Saturday, August 30, 2014

The Girl with the Iron Touch by Kady Cross

To read my reviews of the other books in this series, click here: The Girl in the Steel Corset and The Girl With the Clockwork Collar.


Title: The Girl With the Iron Touch (Steampunk Chronicles #3)
Author: Kady Cross
Reviewer: Karen
Genre: YA Fiction/Steampunk
Rating: Like
Alerts/Warnings: Mild Swearing and some references to sexual situations
Premise: "London, 1897. When mechanical genius Emily is kidnapped by rogue automatons, Finley Jayne and her fellow misfits fear the worst. What's left of their archenemy, The Machinist, hungers to be resurrected, and Emily must transplant his consciousness into one of his automatons or forfeit her friends' lives. With Griffin being mysteriously tormented by the Aether, the young duke's sanity is close to the breaking point. Seeking help, Finley turns to Jack Dandy, but trusting the master criminal is as dangerous as controlling her dark side. When Jack kisses her, Finley must finally confront her true feelings for him-and for Griffin. Meanwhile, Sam is searching everywhere for Emily, from Whitechapel's desolate alleyways to Mayfair's elegant mansions. He would walk into hell for her, but the choice she must make will test them more than they could imagine. To save those she cares about, Emily must confront The Machinist's ultimate creation-an automaton more human than machine. And if she's to have any chance of triumph, she must summon a strength even she doesn't know she has" (King County Library System).
Opinions:  This book was a weird juxtaposition for me. I felt that the story was a see-saw  back and forth between the main plot section and everyone's romances.  The flow in-between the two felt somewhat awkward/forced, and some of the personal decisions characters regarding the romance aspect left me disappointed. 

However, the main plot was what really carried the story for me.   I loved seeing more of Emily and I was glad to see Sam stepping up to the plate more. The concept for the new characters left me intrigued. Overall, I felt that this was a story of decisions--that no matter what your past you have a choice on how you will move forward--and that made it a positive read in the end.  I am still looking forward to reading book four of this series, The Girl With the Windup Heart.

Tuesday, August 26, 2014

Bayou Dogs by Tony Abbott

To see my review of the first book in this series, click here: City of the Dead.


Title: Bayou Dogs (The Haunting of Derek Stone #2)
Author: Tony Abbott
Reviewer: Karen
Genre: YA Horror/Paranormal
Rating: Adore
Alerts/Warnings: People dying and coming back as zombies (but very tamely described)
Premise: ""Derek's brother Ronny isn't himself. No, really. Ronny's body has been taken over by the long-dead soul of a man named Virgil Black. Lucky for him, Virgil is one of the good guys. Not all of them are. In fact, a Legion of evil souls is staging a serious comeback. And they're staging it at Bayou Malpierre, the site of Derek's most horrible nightmare. That nightmare is about to get even worse..."  - Back Cover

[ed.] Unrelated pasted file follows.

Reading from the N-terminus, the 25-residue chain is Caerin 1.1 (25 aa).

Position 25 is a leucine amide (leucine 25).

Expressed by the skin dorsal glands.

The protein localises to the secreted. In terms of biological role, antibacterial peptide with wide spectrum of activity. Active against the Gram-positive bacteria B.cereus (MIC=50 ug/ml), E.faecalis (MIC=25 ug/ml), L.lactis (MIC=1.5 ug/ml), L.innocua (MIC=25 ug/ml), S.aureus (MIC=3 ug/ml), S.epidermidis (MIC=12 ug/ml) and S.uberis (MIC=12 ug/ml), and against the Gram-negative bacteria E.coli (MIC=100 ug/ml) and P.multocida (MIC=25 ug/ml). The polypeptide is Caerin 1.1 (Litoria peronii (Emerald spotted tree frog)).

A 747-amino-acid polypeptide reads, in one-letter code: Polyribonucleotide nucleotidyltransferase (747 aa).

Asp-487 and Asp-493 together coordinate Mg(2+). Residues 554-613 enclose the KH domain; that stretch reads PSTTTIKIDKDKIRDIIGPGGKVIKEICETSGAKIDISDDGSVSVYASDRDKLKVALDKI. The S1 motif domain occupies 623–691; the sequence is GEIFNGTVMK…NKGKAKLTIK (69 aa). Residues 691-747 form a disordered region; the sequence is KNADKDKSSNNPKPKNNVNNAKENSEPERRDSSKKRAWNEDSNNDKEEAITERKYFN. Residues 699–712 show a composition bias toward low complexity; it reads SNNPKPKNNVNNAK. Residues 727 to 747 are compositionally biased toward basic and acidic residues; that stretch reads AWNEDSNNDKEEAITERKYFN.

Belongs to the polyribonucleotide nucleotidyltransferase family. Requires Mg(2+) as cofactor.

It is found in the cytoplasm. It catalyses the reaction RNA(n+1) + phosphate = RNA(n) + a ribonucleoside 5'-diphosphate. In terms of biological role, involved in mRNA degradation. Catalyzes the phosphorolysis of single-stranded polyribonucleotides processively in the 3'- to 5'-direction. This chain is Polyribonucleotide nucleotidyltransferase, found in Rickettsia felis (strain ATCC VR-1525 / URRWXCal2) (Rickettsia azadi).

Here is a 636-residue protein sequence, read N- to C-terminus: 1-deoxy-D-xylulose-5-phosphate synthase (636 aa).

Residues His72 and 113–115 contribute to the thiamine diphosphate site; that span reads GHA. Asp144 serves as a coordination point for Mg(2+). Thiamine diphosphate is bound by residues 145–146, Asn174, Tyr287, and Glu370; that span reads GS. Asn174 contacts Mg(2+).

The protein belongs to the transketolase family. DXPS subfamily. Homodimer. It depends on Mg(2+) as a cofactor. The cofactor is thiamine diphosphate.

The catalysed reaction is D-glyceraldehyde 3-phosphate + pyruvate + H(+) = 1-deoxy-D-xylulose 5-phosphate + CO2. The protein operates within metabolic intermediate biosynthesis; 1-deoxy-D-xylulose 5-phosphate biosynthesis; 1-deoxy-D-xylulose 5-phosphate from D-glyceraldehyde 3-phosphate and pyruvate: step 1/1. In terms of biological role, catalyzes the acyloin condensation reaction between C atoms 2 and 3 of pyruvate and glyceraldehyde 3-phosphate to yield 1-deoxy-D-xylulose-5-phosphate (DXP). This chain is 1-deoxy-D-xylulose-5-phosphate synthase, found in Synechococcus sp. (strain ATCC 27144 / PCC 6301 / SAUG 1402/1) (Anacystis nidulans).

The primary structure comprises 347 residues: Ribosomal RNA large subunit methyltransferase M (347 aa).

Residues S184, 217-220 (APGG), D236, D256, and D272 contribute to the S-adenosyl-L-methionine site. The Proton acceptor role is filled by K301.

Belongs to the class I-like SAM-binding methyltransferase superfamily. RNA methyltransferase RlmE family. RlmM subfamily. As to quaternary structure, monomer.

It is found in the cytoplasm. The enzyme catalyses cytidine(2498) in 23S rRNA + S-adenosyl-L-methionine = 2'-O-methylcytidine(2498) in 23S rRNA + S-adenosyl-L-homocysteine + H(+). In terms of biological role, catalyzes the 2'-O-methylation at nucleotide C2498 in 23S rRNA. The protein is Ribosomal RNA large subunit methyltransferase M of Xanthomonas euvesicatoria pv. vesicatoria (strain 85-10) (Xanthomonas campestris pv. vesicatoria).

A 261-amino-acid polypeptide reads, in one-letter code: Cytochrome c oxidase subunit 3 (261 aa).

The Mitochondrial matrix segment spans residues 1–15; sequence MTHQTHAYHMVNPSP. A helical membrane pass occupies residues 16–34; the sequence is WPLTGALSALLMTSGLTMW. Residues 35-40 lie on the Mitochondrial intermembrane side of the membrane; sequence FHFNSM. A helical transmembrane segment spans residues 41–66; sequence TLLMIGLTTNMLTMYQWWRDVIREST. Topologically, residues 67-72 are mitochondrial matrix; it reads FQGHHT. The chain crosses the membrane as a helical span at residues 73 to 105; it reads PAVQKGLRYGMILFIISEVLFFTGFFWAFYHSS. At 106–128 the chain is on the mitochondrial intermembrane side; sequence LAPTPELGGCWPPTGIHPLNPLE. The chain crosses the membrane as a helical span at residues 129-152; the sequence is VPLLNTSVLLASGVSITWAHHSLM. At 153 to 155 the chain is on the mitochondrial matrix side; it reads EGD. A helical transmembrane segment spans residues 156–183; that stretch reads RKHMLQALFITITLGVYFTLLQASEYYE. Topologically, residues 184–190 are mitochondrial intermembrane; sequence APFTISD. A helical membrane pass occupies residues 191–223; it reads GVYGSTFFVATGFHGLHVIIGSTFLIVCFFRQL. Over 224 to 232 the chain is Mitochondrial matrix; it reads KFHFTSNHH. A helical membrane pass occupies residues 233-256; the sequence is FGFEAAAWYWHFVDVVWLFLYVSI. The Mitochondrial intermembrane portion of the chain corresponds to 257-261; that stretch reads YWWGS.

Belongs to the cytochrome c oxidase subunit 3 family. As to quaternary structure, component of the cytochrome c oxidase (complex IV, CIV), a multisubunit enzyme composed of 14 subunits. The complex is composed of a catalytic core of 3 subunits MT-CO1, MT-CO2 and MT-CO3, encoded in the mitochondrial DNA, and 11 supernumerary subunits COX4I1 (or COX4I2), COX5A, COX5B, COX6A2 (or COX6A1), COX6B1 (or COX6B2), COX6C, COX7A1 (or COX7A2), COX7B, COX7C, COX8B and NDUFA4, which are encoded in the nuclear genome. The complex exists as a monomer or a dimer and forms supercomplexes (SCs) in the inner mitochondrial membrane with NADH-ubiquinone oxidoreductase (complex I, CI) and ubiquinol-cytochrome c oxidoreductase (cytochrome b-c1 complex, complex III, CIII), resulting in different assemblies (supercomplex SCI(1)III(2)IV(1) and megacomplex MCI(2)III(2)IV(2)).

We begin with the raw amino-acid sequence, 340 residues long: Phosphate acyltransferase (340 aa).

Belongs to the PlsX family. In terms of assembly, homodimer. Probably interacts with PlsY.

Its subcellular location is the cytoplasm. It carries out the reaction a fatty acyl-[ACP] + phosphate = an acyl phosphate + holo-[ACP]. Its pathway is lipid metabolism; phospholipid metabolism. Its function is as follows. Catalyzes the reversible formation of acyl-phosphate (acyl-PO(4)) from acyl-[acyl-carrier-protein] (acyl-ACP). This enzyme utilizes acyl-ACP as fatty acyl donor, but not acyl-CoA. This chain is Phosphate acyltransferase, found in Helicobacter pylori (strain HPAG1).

Opinions: For a zombie story I really liked this book (and I hate zombies). It's an easy read. I was able to get it done in a couple of hours. I am fascinated by the plot and I think I know where the story is going, but I'll have to read the next book, The Haunting of Derek Stone: The Red House, to find out for sure.  There was suspense, action scenes, and interesting twists. Overall I feel this series reads more on the younger end of YA, though it was shelved as a YA book. However, I still enjoyed it as an adult.

Sunday, August 24, 2014

Partials by Dan Wells


Title: Partials (Partials Sequence #1)
Author: Dan Wells
Reviewer: Karen
Genre: YA Fiction/Dystopian
Rating: Love
Alerts/Warnings: Moderate Violence, Mild Swearing
Premise: "Humanity is all but extinguished after a war with Partials—engineered organic beings identical to humans—has decimated the population. Reduced to only tens of thousands by a weaponized virus to which only a fraction of humanity is immune, the survivors in North America have huddled together on Long Island. But sixteen-year-old Kira is determined to find a solution. As she tries desperately to save what is left of her race, she discovers that that the survival of both humans and Partials rests in her attempts to answer questions about the war's origin that she never knew to ask" (
Opinions: As soon as started reading this book  I was sucked in and would have loved not to put it down, except for three problems -- 1) my kids, 2) it was due back at the library two days after I started reading it, and 3) I couldn't renew it.  In that two days I made it half way through the book and it ruined me off of reading for a whole month.  I just got the book back from the library and I'm already done. Phew, now I can read other books.  Needless to say I loved this book. I loved the concept and I was intrigued by the main character, Kira. Most of all I loved the complexity of all the characters. They were three dimensional and came alive to me. Overall, what kept me pondering of the last month while I waited to be able to finish it was the concept of ethics. This book is one fantastic debate on ethics. And the "right thing to do" is based on the person asking the question.  The only reason I didn't give this book a fabulous rating is because of the violence and swearing.  But considering the setting and plot they fell in line with the story.  This is definitely a book I recommend parents read first to make sure that their particular child is ready for it.  And if they are, it will make an amazing book to start a discussion on ethics and moral decisions.  So go read it all ready.